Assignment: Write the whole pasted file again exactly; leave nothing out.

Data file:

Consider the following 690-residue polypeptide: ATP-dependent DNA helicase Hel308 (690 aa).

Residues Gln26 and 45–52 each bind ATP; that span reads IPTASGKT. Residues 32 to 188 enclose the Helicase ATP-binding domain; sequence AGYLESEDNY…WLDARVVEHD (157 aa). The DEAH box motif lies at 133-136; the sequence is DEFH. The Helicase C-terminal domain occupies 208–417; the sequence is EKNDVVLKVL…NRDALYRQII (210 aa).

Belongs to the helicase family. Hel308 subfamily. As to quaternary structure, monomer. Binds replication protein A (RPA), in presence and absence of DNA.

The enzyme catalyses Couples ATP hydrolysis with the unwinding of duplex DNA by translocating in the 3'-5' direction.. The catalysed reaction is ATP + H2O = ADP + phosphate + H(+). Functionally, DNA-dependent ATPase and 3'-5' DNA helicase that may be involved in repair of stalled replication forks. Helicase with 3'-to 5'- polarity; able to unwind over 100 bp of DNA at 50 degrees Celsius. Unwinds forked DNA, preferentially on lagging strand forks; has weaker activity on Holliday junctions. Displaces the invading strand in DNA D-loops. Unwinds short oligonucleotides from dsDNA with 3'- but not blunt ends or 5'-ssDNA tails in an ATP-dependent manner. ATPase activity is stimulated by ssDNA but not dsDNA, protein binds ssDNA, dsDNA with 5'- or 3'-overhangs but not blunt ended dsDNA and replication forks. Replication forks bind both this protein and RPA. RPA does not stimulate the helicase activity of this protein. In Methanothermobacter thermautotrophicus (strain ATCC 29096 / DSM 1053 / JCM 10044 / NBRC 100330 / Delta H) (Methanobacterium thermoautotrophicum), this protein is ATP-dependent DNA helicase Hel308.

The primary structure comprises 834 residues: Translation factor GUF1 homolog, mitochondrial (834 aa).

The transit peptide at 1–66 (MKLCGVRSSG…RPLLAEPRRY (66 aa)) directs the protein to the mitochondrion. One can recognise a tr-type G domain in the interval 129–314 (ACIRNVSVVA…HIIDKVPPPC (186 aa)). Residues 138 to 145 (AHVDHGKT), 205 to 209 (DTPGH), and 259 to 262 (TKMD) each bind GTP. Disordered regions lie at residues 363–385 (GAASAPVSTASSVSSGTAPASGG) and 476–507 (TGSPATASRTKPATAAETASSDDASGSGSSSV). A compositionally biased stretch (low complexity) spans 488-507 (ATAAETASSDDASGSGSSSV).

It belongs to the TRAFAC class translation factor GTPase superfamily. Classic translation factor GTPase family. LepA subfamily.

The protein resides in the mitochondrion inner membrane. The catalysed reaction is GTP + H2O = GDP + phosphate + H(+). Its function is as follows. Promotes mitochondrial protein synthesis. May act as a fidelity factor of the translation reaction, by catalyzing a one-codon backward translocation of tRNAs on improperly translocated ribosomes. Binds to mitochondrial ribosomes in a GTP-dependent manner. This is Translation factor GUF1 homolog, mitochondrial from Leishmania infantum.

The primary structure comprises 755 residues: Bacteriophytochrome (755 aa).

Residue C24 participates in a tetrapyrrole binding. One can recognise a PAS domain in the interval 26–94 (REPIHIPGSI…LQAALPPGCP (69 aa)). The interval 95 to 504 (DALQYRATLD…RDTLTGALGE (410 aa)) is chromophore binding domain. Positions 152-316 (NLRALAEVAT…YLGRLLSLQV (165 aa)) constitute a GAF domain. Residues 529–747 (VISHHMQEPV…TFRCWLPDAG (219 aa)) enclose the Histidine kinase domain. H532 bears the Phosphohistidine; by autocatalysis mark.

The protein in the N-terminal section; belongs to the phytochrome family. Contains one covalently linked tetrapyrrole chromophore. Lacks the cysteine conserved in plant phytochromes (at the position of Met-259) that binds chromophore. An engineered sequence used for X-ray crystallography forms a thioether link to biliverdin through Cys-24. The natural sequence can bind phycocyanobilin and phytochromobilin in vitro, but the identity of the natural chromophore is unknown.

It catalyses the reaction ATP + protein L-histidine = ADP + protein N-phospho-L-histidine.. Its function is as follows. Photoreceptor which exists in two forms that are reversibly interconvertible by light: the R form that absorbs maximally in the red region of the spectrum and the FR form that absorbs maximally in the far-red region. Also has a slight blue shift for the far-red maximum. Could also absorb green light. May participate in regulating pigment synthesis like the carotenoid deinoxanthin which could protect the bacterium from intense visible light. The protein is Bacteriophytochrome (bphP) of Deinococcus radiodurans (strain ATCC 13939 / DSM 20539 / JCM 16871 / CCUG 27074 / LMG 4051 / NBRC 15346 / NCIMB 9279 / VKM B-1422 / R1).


Consider the following 690-residue polypeptide: ATP-dependent DNA helicase Hel308 (690 aa).

Residues Gln26 and 45–52 each bind ATP; that span reads IPTASGKT. Residues 32 to 188 enclose the Helicase ATP-binding domain; sequence AGYLESEDNY…WLDARVVEHD (157 aa). The DEAH box motif lies at 133-136; the sequence is DEFH. The Helicase C-terminal domain occupies 208–417; the sequence is EKNDVVLKVL…NRDALYRQII (210 aa).

Belongs to the helicase family. Hel308 subfamily. As to quaternary structure, monomer. Binds replication protein A (RPA), in presence and absence of DNA.

The enzyme catalyses Couples ATP hydrolysis with the unwinding of duplex DNA by translocating in the 3'-5' direction.. The catalysed reaction is ATP + H2O = ADP + phosphate + H(+). Functionally, DNA-dependent ATPase and 3'-5' DNA helicase that may be involved in repair of stalled replication forks. Helicase with 3'-to 5'- polarity; able to unwind over 100 bp of DNA at 50 degrees Celsius. Unwinds forked DNA, preferentially on lagging strand forks; has weaker activity on Holliday junctions. Displaces the invading strand in DNA D-loops. Unwinds short oligonucleotides from dsDNA with 3'- but not blunt ends or 5'-ssDNA tails in an ATP-dependent manner. ATPase activity is stimulated by ssDNA but not dsDNA, protein binds ssDNA, dsDNA with 5'- or 3'-overhangs but not blunt ended dsDNA and replication forks. Replication forks bind both this protein and RPA. RPA does not stimulate the helicase activity of this protein. In Methanothermobacter thermautotrophicus (strain ATCC 29096 / DSM 1053 / JCM 10044 / NBRC 100330 / Delta H) (Methanobacterium thermoautotrophicum), this protein is ATP-dependent DNA helicase Hel308.

The primary structure comprises 834 residues: Translation factor GUF1 homolog, mitochondrial (834 aa).

The transit peptide at 1–66 (MKLCGVRSSG…RPLLAEPRRY (66 aa)) directs the protein to the mitochondrion. One can recognise a tr-type G domain in the interval 129–314 (ACIRNVSVVA…HIIDKVPPPC (186 aa)). Residues 138 to 145 (AHVDHGKT), 205 to 209 (DTPGH), and 259 to 262 (TKMD) each bind GTP. Disordered regions lie at residues 363–385 (GAASAPVSTASSVSSGTAPASGG) and 476–507 (TGSPATASRTKPATAAETASSDDASGSGSSSV). A compositionally biased stretch (low complexity) spans 488-507 (ATAAETASSDDASGSGSSSV).

It belongs to the TRAFAC class translation factor GTPase superfamily. Classic translation factor GTPase family. LepA subfamily.

The protein resides in the mitochondrion inner membrane. The catalysed reaction is GTP + H2O = GDP + phosphate + H(+). Its function is as follows. Promotes mitochondrial protein synthesis. May act as a fidelity factor of the translation reaction, by catalyzing a one-codon backward translocation of tRNAs on improperly translocated ribosomes. Binds to mitochondrial ribosomes in a GTP-dependent manner. This is Translation factor GUF1 homolog, mitochondrial from Leishmania infantum.

The primary structure comprises 755 residues: Bacteriophytochrome (755 aa).

Residue C24 participates in a tetrapyrrole binding. One can recognise a PAS domain in the interval 26–94 (REPIHIPGSI…LQAALPPGCP (69 aa)). The interval 95 to 504 (DALQYRATLD…RDTLTGALGE (410 aa)) is chromophore binding domain. Positions 152-316 (NLRALAEVAT…YLGRLLSLQV (165 aa)) constitute a GAF domain. Residues 529–747 (VISHHMQEPV…TFRCWLPDAG (219 aa)) enclose the Histidine kinase domain. H532 bears the Phosphohistidine; by autocatalysis mark.

The protein in the N-terminal section; belongs to the phytochrome family. Contains one covalently linked tetrapyrrole chromophore. Lacks the cysteine conserved in plant phytochromes (at the position of Met-259) that binds chromophore. An engineered sequence used for X-ray crystallography forms a thioether link to biliverdin through Cys-24. The natural sequence can bind phycocyanobilin and phytochromobilin in vitro, but the identity of the natural chromophore is unknown.

It catalyses the reaction ATP + protein L-histidine = ADP + protein N-phospho-L-histidine.. Its function is as follows. Photoreceptor which exists in two forms that are reversibly interconvertible by light: the R form that absorbs maximally in the red region of the spectrum and the FR form that absorbs maximally in the far-red region. Also has a slight blue shift for the far-red maximum. Could also absorb green light. May participate in regulating pigment synthesis like the carotenoid deinoxanthin which could protect the bacterium from intense visible light. The protein is Bacteriophytochrome (bphP) of Deinococcus radiodurans (strain ATCC 13939 / DSM 20539 / JCM 16871 / CCUG 27074 / LMG 4051 / NBRC 15346 / NCIMB 9279 / VKM B-1422 / R1).